The just-done-broke news that Rob Marshall will direct Nine, a live action rendition of Maury Yeston’s stage musical rendition of Federico Fellini’s 8 1/2, for The Weinstein Company is cause for both delight and concern. The delight comes in knowing that I’ll finally get to see an actual production of Nine, which swiped the 1982 Best Musical Tony away from some obscure, Motown-inspired tuner called Dreamgirls. That incarnation, directed by Tommy Tune and starring Raul Julia as creatively frustrated filmmaker Guido Contini, is still considered the best, though the 2003 revival toplined by a smoldering Antonio Banderas (with support from Jane Krakowski, Mary Stuart Masterson and the great Chita Rivera) wowed the Broadway community enough to snag the Tony for Best Revival of a Musical.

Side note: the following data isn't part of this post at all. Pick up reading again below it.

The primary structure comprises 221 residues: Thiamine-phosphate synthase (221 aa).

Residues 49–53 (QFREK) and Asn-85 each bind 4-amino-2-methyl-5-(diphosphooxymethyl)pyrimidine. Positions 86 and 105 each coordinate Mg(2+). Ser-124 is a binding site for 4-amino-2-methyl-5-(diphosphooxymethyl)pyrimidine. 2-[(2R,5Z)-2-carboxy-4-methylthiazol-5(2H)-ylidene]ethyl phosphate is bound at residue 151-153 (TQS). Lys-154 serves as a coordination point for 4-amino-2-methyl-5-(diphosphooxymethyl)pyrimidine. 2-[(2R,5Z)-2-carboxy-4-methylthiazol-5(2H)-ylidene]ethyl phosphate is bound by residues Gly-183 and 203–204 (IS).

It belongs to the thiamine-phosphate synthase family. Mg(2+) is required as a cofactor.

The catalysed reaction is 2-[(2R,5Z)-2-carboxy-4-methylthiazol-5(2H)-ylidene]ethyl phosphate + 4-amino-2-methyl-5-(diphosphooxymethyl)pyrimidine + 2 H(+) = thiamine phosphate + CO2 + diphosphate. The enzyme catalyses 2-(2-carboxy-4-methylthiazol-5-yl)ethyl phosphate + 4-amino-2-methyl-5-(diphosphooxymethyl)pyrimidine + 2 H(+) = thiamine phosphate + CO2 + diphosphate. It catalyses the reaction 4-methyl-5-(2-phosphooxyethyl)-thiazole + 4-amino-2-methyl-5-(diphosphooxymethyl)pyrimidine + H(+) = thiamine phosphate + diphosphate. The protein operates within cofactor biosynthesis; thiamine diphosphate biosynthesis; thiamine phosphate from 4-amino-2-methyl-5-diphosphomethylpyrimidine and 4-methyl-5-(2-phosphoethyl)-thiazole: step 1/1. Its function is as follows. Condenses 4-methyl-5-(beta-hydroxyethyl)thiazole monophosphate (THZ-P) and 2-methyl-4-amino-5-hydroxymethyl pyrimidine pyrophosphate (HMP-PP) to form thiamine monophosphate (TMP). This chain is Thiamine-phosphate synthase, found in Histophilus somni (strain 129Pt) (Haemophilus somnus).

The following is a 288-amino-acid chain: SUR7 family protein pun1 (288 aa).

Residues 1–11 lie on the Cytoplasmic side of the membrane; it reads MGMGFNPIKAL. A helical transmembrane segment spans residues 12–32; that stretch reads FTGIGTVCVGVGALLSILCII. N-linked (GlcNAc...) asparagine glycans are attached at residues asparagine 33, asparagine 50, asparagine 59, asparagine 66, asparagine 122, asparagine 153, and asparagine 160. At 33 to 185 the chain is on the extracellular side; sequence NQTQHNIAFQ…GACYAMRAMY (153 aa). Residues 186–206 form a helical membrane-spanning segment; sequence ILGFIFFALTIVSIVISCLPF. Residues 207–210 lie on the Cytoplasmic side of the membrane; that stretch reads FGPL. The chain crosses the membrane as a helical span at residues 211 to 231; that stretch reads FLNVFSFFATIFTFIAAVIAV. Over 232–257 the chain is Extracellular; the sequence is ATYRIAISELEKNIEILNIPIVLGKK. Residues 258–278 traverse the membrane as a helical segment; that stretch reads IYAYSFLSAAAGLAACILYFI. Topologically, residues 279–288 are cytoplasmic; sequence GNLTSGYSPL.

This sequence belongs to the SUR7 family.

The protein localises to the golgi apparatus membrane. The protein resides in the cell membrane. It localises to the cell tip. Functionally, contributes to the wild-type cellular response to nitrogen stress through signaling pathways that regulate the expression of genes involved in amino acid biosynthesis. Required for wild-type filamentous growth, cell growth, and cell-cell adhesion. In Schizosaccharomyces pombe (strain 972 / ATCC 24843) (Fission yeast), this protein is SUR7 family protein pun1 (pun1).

Cue "concern". Since we’re just four years removed from that production, you’d think that Marshall would simply transfer that vision to the screen as he essentially did with Chicago (the creative heavy lifting on that one came courtesy of screenwriter Bill Condon, who heavily reworked the book by Fred Ebb and Bob Fosse), especially since the cast was rife with film and television veterans who look just fine in close-up (I’ve long contended that Krakowski has the stuff to be a bona fide movie star). But the predilection for stunt casting that annoyed some with Chicago – I’m still a fan, though repeat viewings expose its many shortcomings – appears to be back in full force. If you’re a fan of the musical, you may want to steel yourself for this (i.e. get a trash can or something that ain’t porous handy).
The early favorite for Guido? Ewan McGregor.
Look, I love Ewan in almost everything (save for Stay), but he doesn’t exactly seem like ideal casting for a role that’s been filled in the past by Marcello Mastroianni, Raul Julia and Antonio Banderas. When they finally get around to remaking Guys and Dolls, Ewan is my first choice for Sky Masterson. But as an Italian filmmaker? Not so much.
Arthur Kopit will get the opportunity to expand his book into a movie, though other writers are lined up to polish his pass. Expect a late 2008 or sometime in 2009 release for this one.